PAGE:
Aerion Supersonic, Spirit AeroSystems expand composites agreement
Spirit will expand its work on the composite forward, pressurized fuselage for the AS2 supersonic business jet, leading to full-rate production in 2023.
Aerion AS2 supersonic business jet. Source | Aerion
Supersonic aircraft company Aerion (Reno, Nev., U.S.), a leader in supersonic technology, announced on July 28 that it has entered into a memorandum agreement to expand the role of Spirit AeroSystems (Wichita, Kan., U.S.) in the development of the AS2 supersonic business jet to include production of the forward fuselage. As part of the agreement, Spirit has committed to additional investment in the AS2 program and has increased engineering resources working on the design of the AS2’s composite forward fuselage.
Aerion and Spirit first began formal collaboration in early 2019, working on preliminary design of the AS2’s forward, pressurized fuselage. Joining the project in the early formative stages of the AS2, Spirit says its technical expertise has significantly advanced the design evolution as Aerion moves the supersonic business jet toward production beginning in 2023. At full rate, it is expected that Spirit will build 36 forward fuselage assemblies per year.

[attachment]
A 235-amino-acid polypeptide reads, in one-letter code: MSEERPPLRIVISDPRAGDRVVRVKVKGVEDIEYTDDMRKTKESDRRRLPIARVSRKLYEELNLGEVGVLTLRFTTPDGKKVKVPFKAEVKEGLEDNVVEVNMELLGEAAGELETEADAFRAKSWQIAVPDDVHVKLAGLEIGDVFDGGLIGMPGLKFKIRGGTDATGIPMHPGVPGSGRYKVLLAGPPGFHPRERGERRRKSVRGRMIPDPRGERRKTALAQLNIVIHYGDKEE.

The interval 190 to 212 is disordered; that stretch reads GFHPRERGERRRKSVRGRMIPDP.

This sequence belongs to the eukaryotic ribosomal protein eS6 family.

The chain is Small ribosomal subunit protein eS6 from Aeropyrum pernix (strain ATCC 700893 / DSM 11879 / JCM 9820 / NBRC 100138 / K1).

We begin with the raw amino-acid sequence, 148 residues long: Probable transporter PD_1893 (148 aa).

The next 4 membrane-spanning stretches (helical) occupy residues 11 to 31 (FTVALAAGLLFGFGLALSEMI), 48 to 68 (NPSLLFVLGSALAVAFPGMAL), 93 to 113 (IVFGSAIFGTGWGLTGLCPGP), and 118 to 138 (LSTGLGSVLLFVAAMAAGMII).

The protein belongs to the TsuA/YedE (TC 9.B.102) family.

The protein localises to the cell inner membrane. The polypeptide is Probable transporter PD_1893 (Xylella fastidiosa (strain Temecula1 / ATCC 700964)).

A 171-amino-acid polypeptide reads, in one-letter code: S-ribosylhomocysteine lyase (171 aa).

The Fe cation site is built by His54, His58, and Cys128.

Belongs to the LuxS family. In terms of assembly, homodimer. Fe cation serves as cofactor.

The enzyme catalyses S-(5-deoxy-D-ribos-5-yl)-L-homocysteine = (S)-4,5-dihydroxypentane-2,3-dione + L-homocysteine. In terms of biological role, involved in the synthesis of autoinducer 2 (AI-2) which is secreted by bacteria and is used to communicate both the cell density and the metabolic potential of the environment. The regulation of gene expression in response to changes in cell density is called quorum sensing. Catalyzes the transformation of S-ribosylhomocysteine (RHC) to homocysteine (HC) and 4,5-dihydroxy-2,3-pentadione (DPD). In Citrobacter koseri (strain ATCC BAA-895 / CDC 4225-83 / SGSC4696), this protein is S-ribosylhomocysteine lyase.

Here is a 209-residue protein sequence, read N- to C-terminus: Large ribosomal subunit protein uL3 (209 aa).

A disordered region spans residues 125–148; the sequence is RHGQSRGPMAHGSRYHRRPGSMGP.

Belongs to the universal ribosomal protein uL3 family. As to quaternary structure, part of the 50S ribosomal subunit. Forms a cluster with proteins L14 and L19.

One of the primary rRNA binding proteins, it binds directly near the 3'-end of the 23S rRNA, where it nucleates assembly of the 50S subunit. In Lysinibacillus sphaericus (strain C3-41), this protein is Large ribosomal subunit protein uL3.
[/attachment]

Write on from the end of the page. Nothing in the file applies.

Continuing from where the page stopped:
“Spirit AeroSystems has been an outstanding partner in the design and development of the AS2, and their considerable aerostructures expertise has proven a core enabler in the evolution of our program,” says Tom Vice, Aerion’s chairman, president and CEO. “I’m delighted to have expanded our already excellent relationship and look forward to continued collaboration between our two companies as we bring the AS2 to market.”
“Through our collaboration with Aerion, we have contributed innovative and cost-effective design solutions to help make the AS2 supersonic jet a reality,” says Tom Gentile, president and CEO, Spirit AeroSystems. “With our expanded agreement, Spirit will bring both its manufacturing and design capabilities to this revolutionary aircraft program.”
Aerion’s pursuit of faster point-to-point travel begins with the launch of the new AS2 supersonic private jet, which is expected to be capable of flying at speeds up to 1,000 mph. Designed to be inherently environmentally responsible from first flight, the AS2 is said to be the first supersonic jet designed to be powered by 100% synthetic fuel and reach supersonic speeds without the need for an afterburner.
The AS2 will be the first aircraft to be assembled at Aerion Park, Aerion’s new global headquarters in Melbourne, Fla., U.S. The facility, powered by clean energy, will incorporate headquarters operations plus an integrated campus for research, design, build and support of the company’s new supersonic aircraft.
Applications aren't as demanding as airframe composites, but requirements are still exacting — passenger safety is key.
Fiber-reinforced plastic (FRP) replacing coated steel in more reinforced-concrete applications.
Fast-reacting resins and speedier processes are making economical volume manufacturing possible.